|Publication number||US4447803 A|
|Application number||US 06/110,566|
|Publication date||May 8, 1984|
|Filing date||Jan 9, 1980|
|Priority date||Jan 9, 1980|
|Also published as||CA1175148A, CA1175148A1, DE3100154A1, DE3100154C2|
|Publication number||06110566, 110566, US 4447803 A, US 4447803A, US-A-4447803, US4447803 A, US4447803A|
|Inventors||Philip S. Crosby, Dale A. Jordan|
|Original Assignee||Tektronix, Inc.|
|Export Citation||BiBTeX, EndNote, RefMan|
|Patent Citations (11), Non-Patent Citations (6), Referenced by (23), Classifications (10)|
|External Links: USPTO, USPTO Assignment, Espacenet|
The present invention relates to the field of analog-to-digital converters and more specifically to an apparatus and method for improving the accuracy and resolution of a digitizer.
During the process of converting analog signals to digital signals certain errors are introduced into the digital output signal. Typical sources of error are the well-known offset errors, scale factor errors, linearity errors and non-monotonicity. Another source of error is inherent in the quantization process itself.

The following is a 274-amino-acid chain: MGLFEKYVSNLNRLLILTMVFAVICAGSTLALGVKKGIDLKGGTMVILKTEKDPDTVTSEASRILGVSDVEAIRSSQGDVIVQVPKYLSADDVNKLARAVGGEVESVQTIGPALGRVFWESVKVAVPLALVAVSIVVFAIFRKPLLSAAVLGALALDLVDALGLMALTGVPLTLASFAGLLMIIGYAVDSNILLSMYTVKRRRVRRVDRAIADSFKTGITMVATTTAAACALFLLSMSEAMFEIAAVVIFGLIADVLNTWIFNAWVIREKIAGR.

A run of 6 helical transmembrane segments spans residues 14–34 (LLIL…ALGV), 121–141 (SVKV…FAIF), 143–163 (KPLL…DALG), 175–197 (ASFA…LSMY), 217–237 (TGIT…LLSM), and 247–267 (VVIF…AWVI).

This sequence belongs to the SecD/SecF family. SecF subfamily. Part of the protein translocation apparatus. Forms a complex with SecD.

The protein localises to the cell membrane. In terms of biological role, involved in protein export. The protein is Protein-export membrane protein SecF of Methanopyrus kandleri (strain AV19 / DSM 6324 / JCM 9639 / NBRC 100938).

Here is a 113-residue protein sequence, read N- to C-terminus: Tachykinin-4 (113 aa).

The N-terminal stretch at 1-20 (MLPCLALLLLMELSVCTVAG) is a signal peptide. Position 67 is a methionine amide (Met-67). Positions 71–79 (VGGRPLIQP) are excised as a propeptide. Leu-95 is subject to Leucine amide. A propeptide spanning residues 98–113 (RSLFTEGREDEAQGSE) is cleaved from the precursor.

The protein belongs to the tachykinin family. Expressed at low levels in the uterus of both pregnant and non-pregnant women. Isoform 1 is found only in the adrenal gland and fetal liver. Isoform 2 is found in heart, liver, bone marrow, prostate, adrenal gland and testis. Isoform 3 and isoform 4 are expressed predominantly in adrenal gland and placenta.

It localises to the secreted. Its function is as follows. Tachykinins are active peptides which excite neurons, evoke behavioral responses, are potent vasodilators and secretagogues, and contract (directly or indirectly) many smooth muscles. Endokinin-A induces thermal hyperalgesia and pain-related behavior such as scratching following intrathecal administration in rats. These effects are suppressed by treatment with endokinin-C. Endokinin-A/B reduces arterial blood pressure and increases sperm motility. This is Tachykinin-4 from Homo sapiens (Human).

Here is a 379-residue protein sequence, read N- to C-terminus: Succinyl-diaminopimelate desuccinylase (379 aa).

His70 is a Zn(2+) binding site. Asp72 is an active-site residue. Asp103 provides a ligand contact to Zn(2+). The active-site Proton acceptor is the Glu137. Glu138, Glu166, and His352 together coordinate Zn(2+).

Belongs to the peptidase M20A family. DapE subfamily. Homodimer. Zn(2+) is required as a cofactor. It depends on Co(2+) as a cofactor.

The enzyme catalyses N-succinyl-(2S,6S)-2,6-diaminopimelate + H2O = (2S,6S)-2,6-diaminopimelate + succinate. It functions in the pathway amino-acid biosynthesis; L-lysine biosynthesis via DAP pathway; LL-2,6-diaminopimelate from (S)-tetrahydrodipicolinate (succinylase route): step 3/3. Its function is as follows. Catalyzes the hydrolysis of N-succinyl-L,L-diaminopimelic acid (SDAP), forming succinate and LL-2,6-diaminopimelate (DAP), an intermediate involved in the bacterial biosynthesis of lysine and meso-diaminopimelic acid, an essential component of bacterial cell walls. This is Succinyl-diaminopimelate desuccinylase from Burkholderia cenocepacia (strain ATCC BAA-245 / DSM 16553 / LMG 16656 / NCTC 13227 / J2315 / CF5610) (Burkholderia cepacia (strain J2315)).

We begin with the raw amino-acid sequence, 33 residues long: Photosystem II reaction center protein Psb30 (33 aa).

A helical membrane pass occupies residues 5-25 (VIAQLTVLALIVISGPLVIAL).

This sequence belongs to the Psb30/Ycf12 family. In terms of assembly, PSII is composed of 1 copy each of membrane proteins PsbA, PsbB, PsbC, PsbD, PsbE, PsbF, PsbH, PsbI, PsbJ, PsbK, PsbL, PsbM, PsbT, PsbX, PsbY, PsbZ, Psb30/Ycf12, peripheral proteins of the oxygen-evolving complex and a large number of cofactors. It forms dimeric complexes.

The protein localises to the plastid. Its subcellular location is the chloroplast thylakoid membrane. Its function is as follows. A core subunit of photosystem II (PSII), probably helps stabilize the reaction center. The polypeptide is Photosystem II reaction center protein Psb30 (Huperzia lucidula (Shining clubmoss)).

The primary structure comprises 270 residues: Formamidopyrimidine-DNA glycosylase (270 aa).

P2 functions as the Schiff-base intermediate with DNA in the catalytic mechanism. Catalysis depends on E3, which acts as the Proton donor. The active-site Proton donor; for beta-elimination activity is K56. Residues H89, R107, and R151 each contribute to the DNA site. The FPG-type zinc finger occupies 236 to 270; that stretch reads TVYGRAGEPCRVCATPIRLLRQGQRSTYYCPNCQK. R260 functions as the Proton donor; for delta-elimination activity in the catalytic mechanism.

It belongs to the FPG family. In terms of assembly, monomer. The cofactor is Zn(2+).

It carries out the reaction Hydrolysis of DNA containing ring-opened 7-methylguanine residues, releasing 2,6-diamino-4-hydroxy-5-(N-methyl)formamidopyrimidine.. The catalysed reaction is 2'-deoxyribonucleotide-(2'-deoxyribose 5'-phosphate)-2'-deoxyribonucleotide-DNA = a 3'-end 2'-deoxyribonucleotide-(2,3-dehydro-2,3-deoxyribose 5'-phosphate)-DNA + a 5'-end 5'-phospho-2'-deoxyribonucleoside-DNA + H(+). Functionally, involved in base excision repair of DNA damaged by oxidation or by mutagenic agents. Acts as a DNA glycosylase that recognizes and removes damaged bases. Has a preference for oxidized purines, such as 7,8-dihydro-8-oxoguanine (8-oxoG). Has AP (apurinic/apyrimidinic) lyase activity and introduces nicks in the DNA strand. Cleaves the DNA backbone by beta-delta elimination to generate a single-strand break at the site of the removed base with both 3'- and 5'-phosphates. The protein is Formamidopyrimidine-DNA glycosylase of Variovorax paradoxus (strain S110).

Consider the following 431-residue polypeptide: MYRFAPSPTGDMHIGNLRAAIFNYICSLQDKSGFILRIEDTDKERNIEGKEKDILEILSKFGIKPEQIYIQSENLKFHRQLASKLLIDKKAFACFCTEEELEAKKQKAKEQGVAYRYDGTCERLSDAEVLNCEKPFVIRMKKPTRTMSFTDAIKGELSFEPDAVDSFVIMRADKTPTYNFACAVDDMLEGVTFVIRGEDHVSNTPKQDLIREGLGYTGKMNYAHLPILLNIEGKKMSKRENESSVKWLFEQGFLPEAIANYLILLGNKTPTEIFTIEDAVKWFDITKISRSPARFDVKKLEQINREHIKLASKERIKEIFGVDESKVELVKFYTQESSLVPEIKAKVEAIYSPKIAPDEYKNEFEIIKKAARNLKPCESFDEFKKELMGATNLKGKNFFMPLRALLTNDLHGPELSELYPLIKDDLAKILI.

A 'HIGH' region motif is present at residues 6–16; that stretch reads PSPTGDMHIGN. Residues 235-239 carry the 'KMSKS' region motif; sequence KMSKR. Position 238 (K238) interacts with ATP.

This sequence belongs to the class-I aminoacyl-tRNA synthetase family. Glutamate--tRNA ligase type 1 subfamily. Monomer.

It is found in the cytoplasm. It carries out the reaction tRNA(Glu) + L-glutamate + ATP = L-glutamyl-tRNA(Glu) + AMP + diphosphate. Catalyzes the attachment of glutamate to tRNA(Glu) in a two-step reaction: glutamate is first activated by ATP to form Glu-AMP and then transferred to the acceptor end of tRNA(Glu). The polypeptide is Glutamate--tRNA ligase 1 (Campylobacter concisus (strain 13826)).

Known as quantization or uncertainity error, this error occurs when a continuous signal is impressed on a quantizing device. The continuous signal is quantized by partitioning it into discrete ranges. All analog values within a given range are represented by the same digital code, which corresponds to a nominal mid-range analog input value.
A cut-point, designated as n, is defined as the analog input voltage at which it is equally probable that the digital output code will be n or n+1. There is, therefore, an inherent quantization error of ±1/2 least significant bit (LSB) present in the analog-to-digital conversion process. Previous methods of reducing this error voltage include increasing the number of bits in the output code.
According to the present invention, a digital dither generator produces a sequence of "dither states". This sequence of dither states is converted to analog voltages which are summed with an input analog signal before it is converted to digital form by a quantizer. The dither states have two unique characteristics. The first is a bit-reversal scheme in which the same sequence of dither states is used to progressively maximize the resolution of the quantizer. The second is the inclusion of a dither component that is an equal to the analog equivalent of an integer number of LSB's to statistically improve the accuracy of the quantizer.